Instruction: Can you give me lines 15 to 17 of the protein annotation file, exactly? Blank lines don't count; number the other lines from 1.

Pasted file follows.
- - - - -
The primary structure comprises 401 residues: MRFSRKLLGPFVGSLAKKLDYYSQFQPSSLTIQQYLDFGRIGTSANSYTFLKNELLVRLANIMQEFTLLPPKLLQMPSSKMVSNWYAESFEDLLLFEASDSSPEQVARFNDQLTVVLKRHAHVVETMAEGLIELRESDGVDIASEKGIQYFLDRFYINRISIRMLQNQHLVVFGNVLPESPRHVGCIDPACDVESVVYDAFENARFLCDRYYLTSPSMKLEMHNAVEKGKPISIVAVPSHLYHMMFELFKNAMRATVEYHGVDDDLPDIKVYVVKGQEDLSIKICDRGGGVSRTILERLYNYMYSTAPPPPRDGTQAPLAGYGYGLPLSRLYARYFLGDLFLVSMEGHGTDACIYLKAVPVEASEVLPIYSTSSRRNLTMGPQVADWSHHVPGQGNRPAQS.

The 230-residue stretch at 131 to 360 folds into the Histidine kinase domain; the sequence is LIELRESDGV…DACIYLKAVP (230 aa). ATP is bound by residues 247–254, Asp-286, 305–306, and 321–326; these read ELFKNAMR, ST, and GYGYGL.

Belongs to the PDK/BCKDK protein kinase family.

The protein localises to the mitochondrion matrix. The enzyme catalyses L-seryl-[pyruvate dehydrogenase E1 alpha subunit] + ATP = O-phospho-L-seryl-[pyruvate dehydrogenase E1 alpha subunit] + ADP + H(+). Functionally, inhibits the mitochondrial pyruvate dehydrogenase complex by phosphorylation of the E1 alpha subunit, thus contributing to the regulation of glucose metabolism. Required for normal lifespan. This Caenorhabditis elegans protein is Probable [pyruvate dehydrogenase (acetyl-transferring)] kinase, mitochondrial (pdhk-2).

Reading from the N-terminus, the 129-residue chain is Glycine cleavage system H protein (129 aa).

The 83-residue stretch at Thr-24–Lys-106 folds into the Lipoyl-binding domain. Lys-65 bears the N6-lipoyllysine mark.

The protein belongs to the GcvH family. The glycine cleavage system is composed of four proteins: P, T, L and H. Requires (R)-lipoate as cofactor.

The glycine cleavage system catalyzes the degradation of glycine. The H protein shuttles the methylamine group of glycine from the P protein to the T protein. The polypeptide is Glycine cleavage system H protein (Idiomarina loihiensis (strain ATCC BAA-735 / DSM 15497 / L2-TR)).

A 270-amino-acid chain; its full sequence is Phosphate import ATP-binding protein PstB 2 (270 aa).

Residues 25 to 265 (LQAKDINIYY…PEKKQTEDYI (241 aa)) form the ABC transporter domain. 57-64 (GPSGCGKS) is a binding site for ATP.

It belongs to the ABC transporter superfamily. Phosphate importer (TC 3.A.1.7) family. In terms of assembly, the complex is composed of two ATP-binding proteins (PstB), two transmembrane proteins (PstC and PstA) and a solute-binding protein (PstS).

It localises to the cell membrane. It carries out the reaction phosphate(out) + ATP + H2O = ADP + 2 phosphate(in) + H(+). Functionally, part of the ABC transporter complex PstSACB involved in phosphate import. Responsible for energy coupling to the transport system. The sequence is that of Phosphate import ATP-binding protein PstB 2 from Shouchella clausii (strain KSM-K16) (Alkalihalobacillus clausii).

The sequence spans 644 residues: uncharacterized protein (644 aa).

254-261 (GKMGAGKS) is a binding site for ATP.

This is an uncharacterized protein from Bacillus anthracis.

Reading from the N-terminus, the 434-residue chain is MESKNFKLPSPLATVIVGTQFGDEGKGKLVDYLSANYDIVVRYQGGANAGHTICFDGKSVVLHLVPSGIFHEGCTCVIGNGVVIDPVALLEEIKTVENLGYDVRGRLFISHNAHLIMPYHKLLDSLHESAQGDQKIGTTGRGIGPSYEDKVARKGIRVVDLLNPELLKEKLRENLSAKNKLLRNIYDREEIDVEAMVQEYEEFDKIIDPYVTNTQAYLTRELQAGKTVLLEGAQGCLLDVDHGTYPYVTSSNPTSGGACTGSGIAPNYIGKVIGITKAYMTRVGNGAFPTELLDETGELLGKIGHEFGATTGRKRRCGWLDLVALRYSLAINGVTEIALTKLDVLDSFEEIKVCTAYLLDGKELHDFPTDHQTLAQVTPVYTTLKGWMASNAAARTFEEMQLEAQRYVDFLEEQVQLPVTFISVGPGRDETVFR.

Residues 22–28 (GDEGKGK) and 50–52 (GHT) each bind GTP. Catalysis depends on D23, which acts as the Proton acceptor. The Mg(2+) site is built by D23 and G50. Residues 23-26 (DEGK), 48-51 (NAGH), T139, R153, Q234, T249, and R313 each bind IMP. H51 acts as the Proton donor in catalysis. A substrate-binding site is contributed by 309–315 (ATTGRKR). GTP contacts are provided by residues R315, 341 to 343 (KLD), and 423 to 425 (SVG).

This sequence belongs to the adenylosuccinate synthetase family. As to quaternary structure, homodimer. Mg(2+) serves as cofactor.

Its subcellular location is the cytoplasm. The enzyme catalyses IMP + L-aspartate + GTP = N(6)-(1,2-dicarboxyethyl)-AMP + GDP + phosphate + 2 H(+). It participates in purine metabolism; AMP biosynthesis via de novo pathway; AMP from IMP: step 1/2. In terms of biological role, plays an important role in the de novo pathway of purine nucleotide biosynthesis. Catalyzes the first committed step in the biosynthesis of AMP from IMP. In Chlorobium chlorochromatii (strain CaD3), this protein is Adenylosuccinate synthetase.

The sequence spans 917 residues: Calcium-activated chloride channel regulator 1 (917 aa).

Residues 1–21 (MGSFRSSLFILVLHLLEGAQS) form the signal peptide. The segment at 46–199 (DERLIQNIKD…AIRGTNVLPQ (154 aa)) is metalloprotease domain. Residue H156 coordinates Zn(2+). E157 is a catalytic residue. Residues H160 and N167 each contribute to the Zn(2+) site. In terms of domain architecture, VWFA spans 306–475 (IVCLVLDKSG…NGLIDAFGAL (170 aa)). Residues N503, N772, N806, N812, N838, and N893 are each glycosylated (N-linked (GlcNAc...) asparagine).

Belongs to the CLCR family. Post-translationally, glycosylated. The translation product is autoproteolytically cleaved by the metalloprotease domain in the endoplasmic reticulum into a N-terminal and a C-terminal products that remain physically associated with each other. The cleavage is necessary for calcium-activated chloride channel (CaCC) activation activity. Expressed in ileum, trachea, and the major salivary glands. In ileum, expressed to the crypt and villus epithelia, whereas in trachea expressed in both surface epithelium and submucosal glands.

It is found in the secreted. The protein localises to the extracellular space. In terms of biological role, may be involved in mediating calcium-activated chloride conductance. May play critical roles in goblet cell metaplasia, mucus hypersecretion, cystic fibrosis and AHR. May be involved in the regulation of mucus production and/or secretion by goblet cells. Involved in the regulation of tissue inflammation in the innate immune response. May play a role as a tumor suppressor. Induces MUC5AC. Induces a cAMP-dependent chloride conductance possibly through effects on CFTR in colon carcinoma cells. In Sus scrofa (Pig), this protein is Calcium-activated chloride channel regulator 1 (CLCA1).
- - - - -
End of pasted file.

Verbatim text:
This is an uncharacterized protein from Bacillus anthracis.

Reading from the N-terminus, the 434-residue chain is MESKNFKLPSPLATVIVGTQFGDEGKGKLVDYLSANYDIVVRYQGGANAGHTICFDGKSVVLHLVPSGIFHEGCTCVIGNGVVIDPVALLEEIKTVENLGYDVRGRLFISHNAHLIMPYHKLLDSLHESAQGDQKIGTTGRGIGPSYEDKVARKGIRVVDLLNPELLKEKLRENLSAKNKLLRNIYDREEIDVEAMVQEYEEFDKIIDPYVTNTQAYLTRELQAGKTVLLEGAQGCLLDVDHGTYPYVTSSNPTSGGACTGSGIAPNYIGKVIGITKAYMTRVGNGAFPTELLDETGELLGKIGHEFGATTGRKRRCGWLDLVALRYSLAINGVTEIALTKLDVLDSFEEIKVCTAYLLDGKELHDFPTDHQTLAQVTPVYTTLKGWMASNAAARTFEEMQLEAQRYVDFLEEQVQLPVTFISVGPGRDETVFR.

Residues 22–28 (GDEGKGK) and 50–52 (GHT) each bind GTP. Catalysis depends on D23, which acts as the Proton acceptor. The Mg(2+) site is built by D23 and G50. Residues 23-26 (DEGK), 48-51 (NAGH), T139, R153, Q234, T249, and R313 each bind IMP. H51 acts as the Proton donor in catalysis. A substrate-binding site is contributed by 309–315 (ATTGRKR). GTP contacts are provided by residues R315, 341 to 343 (KLD), and 423 to 425 (SVG).